Peter Hong Nam was one of the founders of Melbourne Kuo Min Tang Society. The KMT hall at Melbourne Chinatown was registered under his name before it sold to KMT. His story is being researched by Dr Mei-fen Kuo  |  ARC DECRA Research Fellow
School of Historical and Philosophical Inquiry
University of Queensland  Brisbane 4072  Australia

Phone: +61 7 33653321

Market gardener and former miner Charlie Ah Lipp poses heroically for his portrait in 1915.
When 18, he left from busy Hong Kong harbour in 1858 for the Colonies. After a short stay in Sydney, he joined the Chinese diggers at Beechworth for 6 months. He worked in country N.S.W. for 3 years, then made his way to the Victorian diggings in Bendigo for 5 years. He continued mining in Castlemaine and finally settled in Malmsbury where he mined, then took up market gardening.
In 1883 when 43, he married Mary Louisa Downey in Castlemaine and was nationalised in 1885.
His children were
Ah Lipp, Ada 1889-
Ah Lipp, Daisy 1893-
Ah Lipp, Ellen/Nellie
Ah Lipp, Emily 1887-1964
Ah Lipp, George 1896-
Ah Lipp, Margaret 1889- m George Jung Toon (Ah Lim)
Ah Lipp, William
He was a well-known personality in the district, and was given a send off (and a traveling bag) before his return to China. A year before, this story appeared in the local newspaper:
On Tuesday Ah Lip, a well known resident of Malmsbury, came to Kyneton, and overstepped the bounds of temperance to such an extent that he became hopelessly drunk and took up a position in front of the Drill Hall in Market Street, his legs outstretched across the path, while the wall of the building acted as a fortification for his back. Curiously enough, recruiting operations were going on in the hall and it was thought by some that Ah Lip was awaiting his turn for enlistment. Several friendly passers-by endeavoured to dislodge him from his entrenchment but he refused to budge, and stoutly held the fort until the arrival of Constable Philips, who promptly took him prisioner and had to procure a cab to convey him to the lockup. Later in the afternoon he was released on bail to appear before the court yesterday morning.." (p. 98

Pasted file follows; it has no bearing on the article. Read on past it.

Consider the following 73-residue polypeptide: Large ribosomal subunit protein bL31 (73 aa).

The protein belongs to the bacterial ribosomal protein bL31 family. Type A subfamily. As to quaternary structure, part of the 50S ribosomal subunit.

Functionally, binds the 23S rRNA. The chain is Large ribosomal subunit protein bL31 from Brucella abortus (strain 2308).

Gold 'n greens : a history of the Chinese of Malmsbury and district / compiled by Susan Walter on behalf of Malmsbury Historical Society 2010) 

"Ah Lipp grew and sold vegetables. He had his vegetable garden in the edge of the racecourse. He wore a flat straw hat and carried his produce in two large baskets suspended from long poles across his shoulders. Prices were cheap - 1d. for root vegetables, 1d. and 2d. for cabbages..." p.100

Little Bourke Street Melbourne looking east about 1890

Den Pooh photographed at 55.
Arrived 31 years ago on a tonnage ticket puchased in a Hong Kong store for $300. Met by Hing Kee a store owner in Little Bourke Street who he stayed with for 2 months. Worked in Sydney for 26 years for cabinetmakers and a Chinese store. Went to Ballarat to work for his brother as an assistant herbalist.
Married with wife but no children in China

Victorian NAA CEDT records are the most complete of the eastern states: not only do the files contain detailed information about the applicants on their statutory declarations but Police reports in this state which were a regular part of the assessment are also available. Occasionally suspected applicants were required to detail their arrival and work history in a formal statement and these provide valuable insights into the lives of ordinary coloured migrants. Some of these declarations have signatures in Chinese characters - the most accurate way of determining the Cantonese name